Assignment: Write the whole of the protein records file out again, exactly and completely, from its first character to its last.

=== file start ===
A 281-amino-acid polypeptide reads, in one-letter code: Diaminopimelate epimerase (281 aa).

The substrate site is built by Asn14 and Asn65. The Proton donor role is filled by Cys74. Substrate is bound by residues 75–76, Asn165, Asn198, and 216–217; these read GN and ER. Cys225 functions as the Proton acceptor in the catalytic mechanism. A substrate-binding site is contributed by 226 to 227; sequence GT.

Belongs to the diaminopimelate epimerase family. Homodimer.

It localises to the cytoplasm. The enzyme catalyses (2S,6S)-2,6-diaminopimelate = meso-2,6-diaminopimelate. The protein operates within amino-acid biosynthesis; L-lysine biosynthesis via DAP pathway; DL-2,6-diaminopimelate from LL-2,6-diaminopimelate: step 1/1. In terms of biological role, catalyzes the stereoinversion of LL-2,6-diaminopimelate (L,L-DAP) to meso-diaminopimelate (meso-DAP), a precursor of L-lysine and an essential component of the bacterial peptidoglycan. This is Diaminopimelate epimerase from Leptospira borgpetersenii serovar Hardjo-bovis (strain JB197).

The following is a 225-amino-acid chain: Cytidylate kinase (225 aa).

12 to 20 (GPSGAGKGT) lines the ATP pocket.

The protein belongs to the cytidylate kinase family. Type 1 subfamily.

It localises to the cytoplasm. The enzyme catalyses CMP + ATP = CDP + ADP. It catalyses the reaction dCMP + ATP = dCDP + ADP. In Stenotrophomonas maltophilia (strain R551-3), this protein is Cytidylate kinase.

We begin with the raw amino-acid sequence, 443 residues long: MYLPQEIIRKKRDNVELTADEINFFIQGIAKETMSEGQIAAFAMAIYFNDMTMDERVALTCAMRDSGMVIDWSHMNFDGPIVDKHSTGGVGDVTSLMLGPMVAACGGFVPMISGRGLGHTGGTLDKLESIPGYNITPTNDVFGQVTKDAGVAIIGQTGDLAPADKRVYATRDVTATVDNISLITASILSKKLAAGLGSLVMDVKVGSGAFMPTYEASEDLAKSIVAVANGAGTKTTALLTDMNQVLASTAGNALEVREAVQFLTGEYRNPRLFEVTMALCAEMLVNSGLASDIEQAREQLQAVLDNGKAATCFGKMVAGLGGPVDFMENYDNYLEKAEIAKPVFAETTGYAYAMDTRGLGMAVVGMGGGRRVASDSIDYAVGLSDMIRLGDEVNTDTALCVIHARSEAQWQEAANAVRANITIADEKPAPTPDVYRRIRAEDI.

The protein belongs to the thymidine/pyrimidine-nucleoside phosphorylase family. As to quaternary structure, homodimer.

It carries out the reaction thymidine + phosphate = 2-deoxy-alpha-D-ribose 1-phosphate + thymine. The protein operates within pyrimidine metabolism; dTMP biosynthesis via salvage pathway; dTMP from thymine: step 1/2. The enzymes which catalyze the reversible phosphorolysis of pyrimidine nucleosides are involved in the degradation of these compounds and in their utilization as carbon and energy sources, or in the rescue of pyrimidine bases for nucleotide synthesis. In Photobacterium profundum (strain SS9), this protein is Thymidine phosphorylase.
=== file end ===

A 281-amino-acid polypeptide reads, in one-letter code: Diaminopimelate epimerase (281 aa).

The substrate site is built by Asn14 and Asn65. The Proton donor role is filled by Cys74. Substrate is bound by residues 75–76, Asn165, Asn198, and 216–217; these read GN and ER. Cys225 functions as the Proton acceptor in the catalytic mechanism. A substrate-binding site is contributed by 226 to 227; sequence GT.

Belongs to the diaminopimelate epimerase family. Homodimer.

It localises to the cytoplasm. The enzyme catalyses (2S,6S)-2,6-diaminopimelate = meso-2,6-diaminopimelate. The protein operates within amino-acid biosynthesis; L-lysine biosynthesis via DAP pathway; DL-2,6-diaminopimelate from LL-2,6-diaminopimelate: step 1/1. In terms of biological role, catalyzes the stereoinversion of LL-2,6-diaminopimelate (L,L-DAP) to meso-diaminopimelate (meso-DAP), a precursor of L-lysine and an essential component of the bacterial peptidoglycan. This is Diaminopimelate epimerase from Leptospira borgpetersenii serovar Hardjo-bovis (strain JB197).

The following is a 225-amino-acid chain: Cytidylate kinase (225 aa).

12 to 20 (GPSGAGKGT) lines the ATP pocket.

The protein belongs to the cytidylate kinase family. Type 1 subfamily.

It localises to the cytoplasm. The enzyme catalyses CMP + ATP = CDP + ADP. It catalyses the reaction dCMP + ATP = dCDP + ADP. In Stenotrophomonas maltophilia (strain R551-3), this protein is Cytidylate kinase.

We begin with the raw amino-acid sequence, 443 residues long: MYLPQEIIRKKRDNVELTADEINFFIQGIAKETMSEGQIAAFAMAIYFNDMTMDERVALTCAMRDSGMVIDWSHMNFDGPIVDKHSTGGVGDVTSLMLGPMVAACGGFVPMISGRGLGHTGGTLDKLESIPGYNITPTNDVFGQVTKDAGVAIIGQTGDLAPADKRVYATRDVTATVDNISLITASILSKKLAAGLGSLVMDVKVGSGAFMPTYEASEDLAKSIVAVANGAGTKTTALLTDMNQVLASTAGNALEVREAVQFLTGEYRNPRLFEVTMALCAEMLVNSGLASDIEQAREQLQAVLDNGKAATCFGKMVAGLGGPVDFMENYDNYLEKAEIAKPVFAETTGYAYAMDTRGLGMAVVGMGGGRRVASDSIDYAVGLSDMIRLGDEVNTDTALCVIHARSEAQWQEAANAVRANITIADEKPAPTPDVYRRIRAEDI.

The protein belongs to the thymidine/pyrimidine-nucleoside phosphorylase family. As to quaternary structure, homodimer.

It carries out the reaction thymidine + phosphate = 2-deoxy-alpha-D-ribose 1-phosphate + thymine. The protein operates within pyrimidine metabolism; dTMP biosynthesis via salvage pathway; dTMP from thymine: step 1/2. The enzymes which catalyze the reversible phosphorolysis of pyrimidine nucleosides are involved in the degradation of these compounds and in their utilization as carbon and energy sources, or in the rescue of pyrimidine bases for nucleotide synthesis. In Photobacterium profundum (strain SS9), this protein is Thymidine phosphorylase.